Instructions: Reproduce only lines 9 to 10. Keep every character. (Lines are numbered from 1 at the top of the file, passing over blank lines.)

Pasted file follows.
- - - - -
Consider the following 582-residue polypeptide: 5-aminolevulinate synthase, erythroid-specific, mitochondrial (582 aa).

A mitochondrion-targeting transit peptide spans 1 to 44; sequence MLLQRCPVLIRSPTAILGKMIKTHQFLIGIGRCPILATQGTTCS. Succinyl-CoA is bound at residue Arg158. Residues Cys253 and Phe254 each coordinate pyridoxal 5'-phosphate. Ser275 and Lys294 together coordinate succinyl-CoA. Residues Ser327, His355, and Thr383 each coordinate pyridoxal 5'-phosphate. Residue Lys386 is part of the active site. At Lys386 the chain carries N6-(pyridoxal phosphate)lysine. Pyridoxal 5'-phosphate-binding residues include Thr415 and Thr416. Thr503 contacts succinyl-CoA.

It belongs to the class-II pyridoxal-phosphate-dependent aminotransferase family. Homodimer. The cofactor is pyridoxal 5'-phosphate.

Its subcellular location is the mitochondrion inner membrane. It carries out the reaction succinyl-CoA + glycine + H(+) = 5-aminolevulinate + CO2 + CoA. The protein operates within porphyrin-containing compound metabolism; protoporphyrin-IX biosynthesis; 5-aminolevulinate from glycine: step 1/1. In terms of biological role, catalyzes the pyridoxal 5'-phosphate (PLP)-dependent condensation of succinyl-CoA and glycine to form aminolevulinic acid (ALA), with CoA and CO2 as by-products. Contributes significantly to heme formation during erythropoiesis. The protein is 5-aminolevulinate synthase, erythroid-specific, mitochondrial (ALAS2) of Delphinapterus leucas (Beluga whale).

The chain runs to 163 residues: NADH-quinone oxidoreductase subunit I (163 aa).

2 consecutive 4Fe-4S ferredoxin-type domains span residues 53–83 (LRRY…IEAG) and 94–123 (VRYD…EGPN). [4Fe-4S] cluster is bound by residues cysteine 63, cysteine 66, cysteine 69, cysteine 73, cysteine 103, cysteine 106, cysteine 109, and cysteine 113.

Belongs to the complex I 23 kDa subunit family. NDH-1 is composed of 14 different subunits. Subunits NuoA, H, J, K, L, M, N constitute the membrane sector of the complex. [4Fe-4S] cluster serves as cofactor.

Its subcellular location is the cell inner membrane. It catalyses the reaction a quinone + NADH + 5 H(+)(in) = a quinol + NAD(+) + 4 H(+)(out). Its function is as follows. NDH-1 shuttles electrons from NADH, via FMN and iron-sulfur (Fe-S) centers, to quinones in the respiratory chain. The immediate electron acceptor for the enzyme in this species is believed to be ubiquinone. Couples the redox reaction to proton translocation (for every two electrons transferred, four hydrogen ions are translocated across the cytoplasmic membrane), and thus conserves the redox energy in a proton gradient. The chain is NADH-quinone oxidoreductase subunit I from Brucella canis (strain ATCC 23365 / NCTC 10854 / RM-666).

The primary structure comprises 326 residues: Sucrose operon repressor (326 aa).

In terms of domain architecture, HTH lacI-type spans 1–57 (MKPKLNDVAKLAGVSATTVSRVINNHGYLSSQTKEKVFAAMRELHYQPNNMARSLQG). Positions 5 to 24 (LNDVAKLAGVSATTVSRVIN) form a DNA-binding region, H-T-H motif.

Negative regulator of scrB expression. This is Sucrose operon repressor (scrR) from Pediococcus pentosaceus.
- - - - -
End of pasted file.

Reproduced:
The primary structure comprises 326 residues: Sucrose operon repressor (326 aa).

In terms of domain architecture, HTH lacI-type spans 1–57 (MKPKLNDVAKLAGVSATTVSRVINNHGYLSSQTKEKVFAAMRELHYQPNNMARSLQG). Positions 5 to 24 (LNDVAKLAGVSATTVSRVIN) form a DNA-binding region, H-T-H motif.